Susan Elliott and Food Allergy Canada succeed in diversifying supply of life-saving treatment

Thursday, May 28, 2020

Susan ElliottThe arrival of a second supplier for epinephrine auto-injectors is a big win for Canadians affected by food allergy or at risk of anaphylaxis.

Following two years of advocacy by GEM researcher Susan Elliott and Food Allergy Canada, the country is no longer a single-source market for epinephrine auto-injectors. By only having one source of supply of the medication, Canadians were vulnerable to the global supply shortages that had become a periodic, burdensome occurrence since 2018. For the more than 2 million Canadians living with this potentially life-threatening medical condition, having epinephrine auto-injectors consistently accessible is critical. 

“Managing food allergy poses a daily challenge for those at-risk and impacts their overall quality of life,” says Elliott, Professor, Geography and Environmental Management, at the University of Waterloo. “Measures that can help improve their ability to live safely and confidently, including greater access to life saving medication, will go a long way in alleviating some of the stress associated with this serious medical condition.”

Throughout the last two years, Food Allergy Canada has worked with Health Canada and the Minister of Health’s office to address supply shortages when they occurred, including through an interim order of supply in 2018, while continuing to seek out a longer-term alternative. The organization thanks Health Minister Patty Hajdu and departmental staff for their commitment to the community. Through our collaborative efforts, Canadians with food allergy have one less worry today.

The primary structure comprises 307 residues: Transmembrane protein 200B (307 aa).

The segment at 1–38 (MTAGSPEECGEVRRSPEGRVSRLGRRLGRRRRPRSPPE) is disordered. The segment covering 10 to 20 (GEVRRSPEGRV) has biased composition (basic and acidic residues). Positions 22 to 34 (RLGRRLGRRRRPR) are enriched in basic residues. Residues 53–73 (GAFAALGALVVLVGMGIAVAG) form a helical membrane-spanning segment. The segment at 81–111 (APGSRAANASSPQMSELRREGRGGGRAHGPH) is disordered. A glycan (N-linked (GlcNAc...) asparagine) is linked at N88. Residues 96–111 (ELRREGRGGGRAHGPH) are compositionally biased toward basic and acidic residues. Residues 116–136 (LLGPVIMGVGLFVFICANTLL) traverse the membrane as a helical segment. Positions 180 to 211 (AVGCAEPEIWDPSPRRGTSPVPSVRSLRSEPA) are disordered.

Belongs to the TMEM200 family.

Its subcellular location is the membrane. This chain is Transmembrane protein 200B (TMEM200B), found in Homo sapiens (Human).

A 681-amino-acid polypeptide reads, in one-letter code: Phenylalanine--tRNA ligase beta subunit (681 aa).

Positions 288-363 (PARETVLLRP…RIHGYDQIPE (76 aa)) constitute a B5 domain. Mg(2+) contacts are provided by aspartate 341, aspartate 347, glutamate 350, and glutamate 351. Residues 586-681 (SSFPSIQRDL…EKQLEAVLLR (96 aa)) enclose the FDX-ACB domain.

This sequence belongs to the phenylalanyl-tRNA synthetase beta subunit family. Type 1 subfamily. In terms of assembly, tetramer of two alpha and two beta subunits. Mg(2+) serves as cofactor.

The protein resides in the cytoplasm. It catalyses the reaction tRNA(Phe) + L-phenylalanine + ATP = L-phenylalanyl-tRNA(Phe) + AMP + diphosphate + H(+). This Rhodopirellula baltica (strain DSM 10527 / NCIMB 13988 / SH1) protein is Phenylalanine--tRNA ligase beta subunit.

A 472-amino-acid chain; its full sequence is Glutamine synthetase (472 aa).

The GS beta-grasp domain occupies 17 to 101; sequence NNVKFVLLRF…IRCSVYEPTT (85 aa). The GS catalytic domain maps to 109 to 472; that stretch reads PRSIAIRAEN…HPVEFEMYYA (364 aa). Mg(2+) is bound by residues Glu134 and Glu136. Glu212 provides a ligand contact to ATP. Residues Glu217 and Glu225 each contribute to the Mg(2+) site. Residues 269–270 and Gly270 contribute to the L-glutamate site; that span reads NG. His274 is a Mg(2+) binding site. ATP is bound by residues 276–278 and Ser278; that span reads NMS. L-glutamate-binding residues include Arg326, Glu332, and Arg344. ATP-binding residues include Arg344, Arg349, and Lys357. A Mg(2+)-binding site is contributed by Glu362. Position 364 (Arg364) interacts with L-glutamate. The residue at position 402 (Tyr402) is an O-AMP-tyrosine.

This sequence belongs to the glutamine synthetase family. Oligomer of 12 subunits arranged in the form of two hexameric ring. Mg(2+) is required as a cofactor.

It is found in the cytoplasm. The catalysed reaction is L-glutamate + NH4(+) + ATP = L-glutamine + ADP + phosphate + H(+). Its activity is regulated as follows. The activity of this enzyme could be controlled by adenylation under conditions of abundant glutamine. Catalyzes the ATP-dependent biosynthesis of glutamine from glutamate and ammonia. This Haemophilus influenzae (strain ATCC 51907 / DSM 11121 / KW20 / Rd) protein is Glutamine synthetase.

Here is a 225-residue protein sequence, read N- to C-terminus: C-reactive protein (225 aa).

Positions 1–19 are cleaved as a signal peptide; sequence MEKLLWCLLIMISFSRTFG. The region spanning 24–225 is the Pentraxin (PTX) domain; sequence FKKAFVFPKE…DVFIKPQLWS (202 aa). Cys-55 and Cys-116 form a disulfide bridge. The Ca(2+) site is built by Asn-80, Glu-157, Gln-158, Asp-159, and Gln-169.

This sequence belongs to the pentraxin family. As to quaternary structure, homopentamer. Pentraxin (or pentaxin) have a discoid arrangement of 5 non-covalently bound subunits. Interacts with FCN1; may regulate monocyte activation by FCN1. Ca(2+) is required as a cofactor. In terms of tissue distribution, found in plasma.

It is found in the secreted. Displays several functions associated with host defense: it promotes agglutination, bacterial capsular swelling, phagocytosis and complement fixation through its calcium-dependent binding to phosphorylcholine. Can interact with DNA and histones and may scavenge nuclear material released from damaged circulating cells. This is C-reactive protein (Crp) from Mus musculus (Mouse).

“The supply shortages over the last two years created anxiety and underscored the urgency of having more than one option for epinephrine auto-injectors in this market,” said Jennifer Gerdts, Executive Director of Food Allergy Canada.

Food allergy is a growing public health concern in Canada. As even a small amount of an allergen, if ingested, can cause a serious reaction. Reliable and consistent access to emergency medication in the form of an auto-injector is part of the daily regimen for those affected. 

Elliott is a medical geographer with particular interests in global environmental health. She is an Adjunct Professor with the United Nations University Institute for Water, Environment and Health (UNU-INWEH), a partner in much of the global water and sanitation research that she undertakes. She is also a research lead for the AllerGen national centres of excellence on gene-environment interactions and allergic disease. Visit her lab website: Geographies of Health in Place.

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